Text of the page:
@kevglass: I wanted to provide a higher-level API than OpenGL to the Java side, but still based on JNI. Like, transfer an array of vertex data to the native side at startup and then, at runtime, do something like "batch processing": one JNI call to a native function which sends all data to OpenGL in a tight loop. In other words, exactly what I found buffers in LWJGL to be Smiley
10  Java Game APIs & Engines / Java 3D / Re: 3d engine using openGL directly on: 2003-04-02 19:12:59
Actually, I wanted to write a "lowest layer" (the only part of the program that contains native code), set it on top of OpenGL and provide a _different_ interface to the Java part. However, I have noticed that I don't get around providing some functions that are actually the same as OpenGL functions. So I could as well try an OpenGL binding Smiley

One thing would be important to me though: In case I find a part of your mapping that becomes a bottleneck because it works through JNI, is it then possible to replace only that part with a self-made native library?This native library would do nothing than to run some OpenGL functions in a kind of "batch mode" to avoid JNI. I think it should work, because OpenGL is designed to work that way, but I want to be sure.

Not that I expect such problems, but I don't want to change the binding again, should they appear.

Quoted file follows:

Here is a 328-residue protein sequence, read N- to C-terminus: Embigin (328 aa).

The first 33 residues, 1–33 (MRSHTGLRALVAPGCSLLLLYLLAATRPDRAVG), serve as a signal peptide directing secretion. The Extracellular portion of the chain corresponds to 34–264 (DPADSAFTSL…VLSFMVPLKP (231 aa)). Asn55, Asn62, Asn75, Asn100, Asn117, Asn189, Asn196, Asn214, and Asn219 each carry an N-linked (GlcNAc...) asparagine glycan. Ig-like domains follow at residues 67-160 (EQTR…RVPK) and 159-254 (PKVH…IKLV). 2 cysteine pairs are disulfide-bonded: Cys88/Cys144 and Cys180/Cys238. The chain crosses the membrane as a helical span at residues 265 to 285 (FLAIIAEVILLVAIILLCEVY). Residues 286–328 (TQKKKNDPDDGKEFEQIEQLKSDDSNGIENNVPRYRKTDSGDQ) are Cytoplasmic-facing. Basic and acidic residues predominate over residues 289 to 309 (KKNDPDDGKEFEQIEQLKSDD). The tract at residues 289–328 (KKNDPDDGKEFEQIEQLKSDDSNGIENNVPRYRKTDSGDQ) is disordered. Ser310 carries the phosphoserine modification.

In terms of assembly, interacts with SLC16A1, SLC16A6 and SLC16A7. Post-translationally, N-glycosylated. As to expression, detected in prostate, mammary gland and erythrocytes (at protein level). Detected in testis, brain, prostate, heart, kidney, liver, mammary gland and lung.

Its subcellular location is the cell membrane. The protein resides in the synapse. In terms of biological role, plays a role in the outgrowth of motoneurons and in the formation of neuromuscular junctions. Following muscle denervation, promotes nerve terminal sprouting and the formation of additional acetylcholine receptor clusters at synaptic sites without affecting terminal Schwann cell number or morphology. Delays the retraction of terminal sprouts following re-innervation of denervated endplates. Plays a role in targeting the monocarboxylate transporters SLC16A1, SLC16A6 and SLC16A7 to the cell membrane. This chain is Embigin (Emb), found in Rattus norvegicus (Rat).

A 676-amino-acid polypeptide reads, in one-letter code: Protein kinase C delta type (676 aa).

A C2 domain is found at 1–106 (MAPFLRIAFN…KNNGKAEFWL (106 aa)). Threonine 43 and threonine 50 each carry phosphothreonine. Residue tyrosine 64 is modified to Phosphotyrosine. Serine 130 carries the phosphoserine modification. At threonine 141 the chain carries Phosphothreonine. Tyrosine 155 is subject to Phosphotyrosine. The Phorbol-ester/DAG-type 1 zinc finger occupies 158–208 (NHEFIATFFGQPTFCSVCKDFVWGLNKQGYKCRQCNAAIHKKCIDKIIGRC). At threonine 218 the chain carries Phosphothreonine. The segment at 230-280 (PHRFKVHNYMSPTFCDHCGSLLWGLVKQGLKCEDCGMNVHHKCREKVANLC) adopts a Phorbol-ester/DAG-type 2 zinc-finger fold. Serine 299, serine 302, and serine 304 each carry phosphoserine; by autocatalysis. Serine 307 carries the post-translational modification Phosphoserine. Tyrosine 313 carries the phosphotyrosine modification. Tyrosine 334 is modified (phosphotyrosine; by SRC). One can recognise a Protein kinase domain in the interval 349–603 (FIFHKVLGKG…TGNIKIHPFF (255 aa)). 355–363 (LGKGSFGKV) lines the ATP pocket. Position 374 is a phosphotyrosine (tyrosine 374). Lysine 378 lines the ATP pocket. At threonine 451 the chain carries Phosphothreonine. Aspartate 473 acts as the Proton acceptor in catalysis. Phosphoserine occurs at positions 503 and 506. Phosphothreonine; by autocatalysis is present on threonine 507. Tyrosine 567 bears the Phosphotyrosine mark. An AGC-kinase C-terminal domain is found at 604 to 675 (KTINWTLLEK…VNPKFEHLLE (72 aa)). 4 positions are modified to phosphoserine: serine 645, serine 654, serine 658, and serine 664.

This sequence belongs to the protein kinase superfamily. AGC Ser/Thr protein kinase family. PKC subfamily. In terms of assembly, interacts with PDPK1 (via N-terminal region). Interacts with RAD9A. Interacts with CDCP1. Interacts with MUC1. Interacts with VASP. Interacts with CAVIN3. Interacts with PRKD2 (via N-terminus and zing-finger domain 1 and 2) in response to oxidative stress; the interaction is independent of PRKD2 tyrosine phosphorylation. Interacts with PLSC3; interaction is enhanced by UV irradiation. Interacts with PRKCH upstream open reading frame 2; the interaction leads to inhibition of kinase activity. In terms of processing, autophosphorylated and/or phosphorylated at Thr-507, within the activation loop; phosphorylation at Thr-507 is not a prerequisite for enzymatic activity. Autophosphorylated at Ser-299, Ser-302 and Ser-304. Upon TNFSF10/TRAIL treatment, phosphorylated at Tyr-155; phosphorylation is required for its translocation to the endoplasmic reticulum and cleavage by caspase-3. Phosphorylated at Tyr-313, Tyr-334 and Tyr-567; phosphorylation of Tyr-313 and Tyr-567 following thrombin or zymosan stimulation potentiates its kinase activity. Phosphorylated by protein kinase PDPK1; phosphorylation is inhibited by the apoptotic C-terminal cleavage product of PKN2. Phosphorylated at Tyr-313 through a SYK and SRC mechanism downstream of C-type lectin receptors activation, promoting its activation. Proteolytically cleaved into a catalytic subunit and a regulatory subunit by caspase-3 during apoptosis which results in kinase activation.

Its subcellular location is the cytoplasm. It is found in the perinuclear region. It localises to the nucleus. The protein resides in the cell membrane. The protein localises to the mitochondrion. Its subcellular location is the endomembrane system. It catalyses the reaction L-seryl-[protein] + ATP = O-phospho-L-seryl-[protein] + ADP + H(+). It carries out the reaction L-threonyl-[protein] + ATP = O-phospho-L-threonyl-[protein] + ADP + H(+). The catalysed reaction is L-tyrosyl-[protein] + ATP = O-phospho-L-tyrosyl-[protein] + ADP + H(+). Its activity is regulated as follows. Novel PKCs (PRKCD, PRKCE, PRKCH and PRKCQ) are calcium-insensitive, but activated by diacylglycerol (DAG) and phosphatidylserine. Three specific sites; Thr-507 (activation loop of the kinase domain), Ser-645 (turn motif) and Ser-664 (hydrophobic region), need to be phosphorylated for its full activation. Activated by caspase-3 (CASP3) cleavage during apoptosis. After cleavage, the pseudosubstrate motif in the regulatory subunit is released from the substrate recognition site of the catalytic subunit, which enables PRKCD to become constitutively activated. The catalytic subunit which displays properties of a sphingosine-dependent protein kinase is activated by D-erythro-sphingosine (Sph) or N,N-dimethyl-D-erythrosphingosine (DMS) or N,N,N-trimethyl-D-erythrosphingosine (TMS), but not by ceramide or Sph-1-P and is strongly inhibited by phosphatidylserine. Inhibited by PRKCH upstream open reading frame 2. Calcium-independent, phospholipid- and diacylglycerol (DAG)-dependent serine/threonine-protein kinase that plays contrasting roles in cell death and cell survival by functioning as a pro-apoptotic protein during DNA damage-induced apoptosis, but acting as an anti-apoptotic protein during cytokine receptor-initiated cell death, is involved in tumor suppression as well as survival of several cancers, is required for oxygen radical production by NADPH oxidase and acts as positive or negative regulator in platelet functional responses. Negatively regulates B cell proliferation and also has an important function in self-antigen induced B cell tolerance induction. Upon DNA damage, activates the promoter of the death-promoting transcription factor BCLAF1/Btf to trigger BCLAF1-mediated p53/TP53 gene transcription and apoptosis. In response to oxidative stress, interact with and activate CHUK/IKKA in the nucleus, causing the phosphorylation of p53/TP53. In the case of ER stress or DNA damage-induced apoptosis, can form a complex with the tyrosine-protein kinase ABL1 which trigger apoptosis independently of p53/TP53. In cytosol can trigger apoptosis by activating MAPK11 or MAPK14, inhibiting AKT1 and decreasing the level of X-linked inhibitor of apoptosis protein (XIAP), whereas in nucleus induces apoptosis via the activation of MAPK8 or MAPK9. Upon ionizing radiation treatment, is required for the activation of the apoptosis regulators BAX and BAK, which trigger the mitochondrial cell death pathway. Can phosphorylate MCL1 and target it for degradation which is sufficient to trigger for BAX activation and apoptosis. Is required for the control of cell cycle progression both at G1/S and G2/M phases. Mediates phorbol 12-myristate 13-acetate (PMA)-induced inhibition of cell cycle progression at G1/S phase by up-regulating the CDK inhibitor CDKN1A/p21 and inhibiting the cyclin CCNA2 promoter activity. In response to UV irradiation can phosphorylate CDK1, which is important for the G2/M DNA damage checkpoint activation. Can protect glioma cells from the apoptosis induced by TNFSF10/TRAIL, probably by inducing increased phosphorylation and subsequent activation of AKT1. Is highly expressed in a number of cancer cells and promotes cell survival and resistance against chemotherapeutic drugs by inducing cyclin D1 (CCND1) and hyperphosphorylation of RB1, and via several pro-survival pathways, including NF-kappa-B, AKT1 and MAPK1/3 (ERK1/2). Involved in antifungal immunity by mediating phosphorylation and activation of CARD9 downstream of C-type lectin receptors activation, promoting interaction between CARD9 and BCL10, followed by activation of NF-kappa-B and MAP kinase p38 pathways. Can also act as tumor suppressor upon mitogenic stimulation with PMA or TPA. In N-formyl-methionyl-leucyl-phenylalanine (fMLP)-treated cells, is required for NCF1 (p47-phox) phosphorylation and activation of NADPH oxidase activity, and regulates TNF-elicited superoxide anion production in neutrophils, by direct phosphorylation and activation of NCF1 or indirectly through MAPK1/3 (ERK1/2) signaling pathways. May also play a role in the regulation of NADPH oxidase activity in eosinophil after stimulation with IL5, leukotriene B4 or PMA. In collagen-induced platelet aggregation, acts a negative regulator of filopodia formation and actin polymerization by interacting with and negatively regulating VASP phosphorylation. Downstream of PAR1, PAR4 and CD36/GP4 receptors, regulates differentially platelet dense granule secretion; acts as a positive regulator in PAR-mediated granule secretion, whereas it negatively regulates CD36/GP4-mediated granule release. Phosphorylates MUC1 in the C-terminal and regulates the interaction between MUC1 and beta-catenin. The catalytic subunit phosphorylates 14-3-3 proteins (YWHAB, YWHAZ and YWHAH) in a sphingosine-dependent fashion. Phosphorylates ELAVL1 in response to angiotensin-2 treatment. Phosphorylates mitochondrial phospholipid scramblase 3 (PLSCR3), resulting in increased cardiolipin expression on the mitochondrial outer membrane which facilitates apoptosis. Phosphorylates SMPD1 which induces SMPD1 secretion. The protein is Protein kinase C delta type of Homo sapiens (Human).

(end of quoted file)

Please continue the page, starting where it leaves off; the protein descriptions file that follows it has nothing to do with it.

11  Java Game APIs & Engines / Java 3D / 3d engine using openGL directly on: 2003-04-02 09:03:16
Hi you all! I'm currently unsure what to do. My goal: I want to write a 3d engine. However, I am not sure which low-level API to base it on. AFAIK I have three options:

1. Base it on Java3D. This sounded very good to me at the beginning because it is portable and the API allows a lot of optimization in the background. However, I did not read any "performance success stories" yet (only about success in development time), and the API is not exactly what I need (maybe it works with some tricks though).

2. Base it on an OpenGL-for-Java binding (LWJGL, GL4Java, etc.). This leads to problems as well: When it comes to transferring all the data of a really complex 3d object down to OpenGL, the repeated JNI calls *seem* to be a performance problem (can anyone clear this issue?) But an OpenGL binding seems to be "almost good"

3. Write an own Java/native binding which uses OpenGL at the native side but offers a higher-level interface to the Java code. This would allow to create an API which is designed specially for Java (unlike OpenGL) and also does a lot of caching on the native side.

As you probably see, I favor the third option. Note that I understand the difference in Java3D vs. OpenGL as "scene graph vs. immediate-mode access". I would write the scene graph / management part completely in Java then (the native part would work at a lower level then scene graphs).

It also seemed to me that OpenMind is similar to what I want to do, but like Java3D its API is not what I had in mind.

My question is, does this sound like a reasonable approach?

Thanks in advance.